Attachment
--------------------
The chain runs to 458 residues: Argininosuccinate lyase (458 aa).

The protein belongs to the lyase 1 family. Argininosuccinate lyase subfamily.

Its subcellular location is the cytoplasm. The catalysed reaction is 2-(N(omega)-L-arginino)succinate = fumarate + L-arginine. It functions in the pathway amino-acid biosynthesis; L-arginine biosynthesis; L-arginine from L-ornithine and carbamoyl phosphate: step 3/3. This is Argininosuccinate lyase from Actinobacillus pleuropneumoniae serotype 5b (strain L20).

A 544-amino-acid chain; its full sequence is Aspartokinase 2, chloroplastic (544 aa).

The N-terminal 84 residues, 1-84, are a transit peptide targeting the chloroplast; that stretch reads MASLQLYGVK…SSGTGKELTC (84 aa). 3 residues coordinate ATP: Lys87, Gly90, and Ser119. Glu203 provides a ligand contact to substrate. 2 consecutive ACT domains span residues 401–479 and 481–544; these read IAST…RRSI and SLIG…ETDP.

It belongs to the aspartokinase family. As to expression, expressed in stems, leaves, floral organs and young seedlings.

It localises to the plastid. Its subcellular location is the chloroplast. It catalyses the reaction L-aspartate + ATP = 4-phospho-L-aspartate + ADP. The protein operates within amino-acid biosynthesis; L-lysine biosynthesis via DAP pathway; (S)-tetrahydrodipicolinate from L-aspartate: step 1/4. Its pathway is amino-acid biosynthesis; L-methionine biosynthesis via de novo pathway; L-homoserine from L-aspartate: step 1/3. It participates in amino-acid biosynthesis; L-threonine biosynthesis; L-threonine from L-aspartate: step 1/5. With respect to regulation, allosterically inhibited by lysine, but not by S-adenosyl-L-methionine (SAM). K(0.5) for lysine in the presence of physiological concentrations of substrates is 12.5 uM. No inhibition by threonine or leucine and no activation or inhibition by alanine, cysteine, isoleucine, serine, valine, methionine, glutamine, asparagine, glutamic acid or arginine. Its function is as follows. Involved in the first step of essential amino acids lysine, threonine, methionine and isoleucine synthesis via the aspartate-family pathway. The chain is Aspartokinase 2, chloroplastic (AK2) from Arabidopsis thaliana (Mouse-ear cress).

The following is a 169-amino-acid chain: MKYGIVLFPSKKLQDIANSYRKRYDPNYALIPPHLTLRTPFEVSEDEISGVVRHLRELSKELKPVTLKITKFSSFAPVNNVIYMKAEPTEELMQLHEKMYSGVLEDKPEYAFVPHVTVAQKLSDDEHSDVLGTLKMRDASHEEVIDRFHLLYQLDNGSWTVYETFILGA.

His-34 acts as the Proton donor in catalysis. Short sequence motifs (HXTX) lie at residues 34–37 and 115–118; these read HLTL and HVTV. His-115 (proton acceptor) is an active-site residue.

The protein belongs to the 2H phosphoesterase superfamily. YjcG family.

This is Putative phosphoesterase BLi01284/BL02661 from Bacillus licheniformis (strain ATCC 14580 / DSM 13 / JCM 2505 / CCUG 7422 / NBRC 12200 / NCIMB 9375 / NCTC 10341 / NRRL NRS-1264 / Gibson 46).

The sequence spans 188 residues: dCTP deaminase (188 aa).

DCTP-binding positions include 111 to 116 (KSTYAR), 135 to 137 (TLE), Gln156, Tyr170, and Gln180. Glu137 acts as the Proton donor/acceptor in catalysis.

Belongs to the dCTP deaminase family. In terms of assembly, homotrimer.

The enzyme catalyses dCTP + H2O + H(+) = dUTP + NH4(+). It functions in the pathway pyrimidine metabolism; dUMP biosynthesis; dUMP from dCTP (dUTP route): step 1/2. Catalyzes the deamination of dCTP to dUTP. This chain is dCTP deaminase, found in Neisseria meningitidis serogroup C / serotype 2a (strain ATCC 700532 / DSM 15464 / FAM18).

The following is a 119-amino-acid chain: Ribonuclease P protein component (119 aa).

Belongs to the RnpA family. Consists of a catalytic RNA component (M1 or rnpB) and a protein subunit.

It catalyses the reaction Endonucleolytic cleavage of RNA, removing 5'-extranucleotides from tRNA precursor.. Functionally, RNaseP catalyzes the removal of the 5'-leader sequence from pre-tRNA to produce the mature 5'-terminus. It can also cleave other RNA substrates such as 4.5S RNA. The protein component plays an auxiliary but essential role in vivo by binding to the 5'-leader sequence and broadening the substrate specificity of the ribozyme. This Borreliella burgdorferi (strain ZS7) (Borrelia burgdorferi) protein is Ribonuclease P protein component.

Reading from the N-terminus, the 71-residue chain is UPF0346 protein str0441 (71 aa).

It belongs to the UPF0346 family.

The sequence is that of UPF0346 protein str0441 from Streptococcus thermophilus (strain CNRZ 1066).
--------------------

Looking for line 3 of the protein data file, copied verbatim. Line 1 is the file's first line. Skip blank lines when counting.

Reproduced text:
Its subcellular location is the cytoplasm. The catalysed reaction is 2-(N(omega)-L-arginino)succinate = fumarate + L-arginine. It functions in the pathway amino-acid biosynthesis; L-arginine biosynthesis; L-arginine from L-ornithine and carbamoyl phosphate: step 3/3. This is Argininosuccinate lyase from Actinobacillus pleuropneumoniae serotype 5b (strain L20).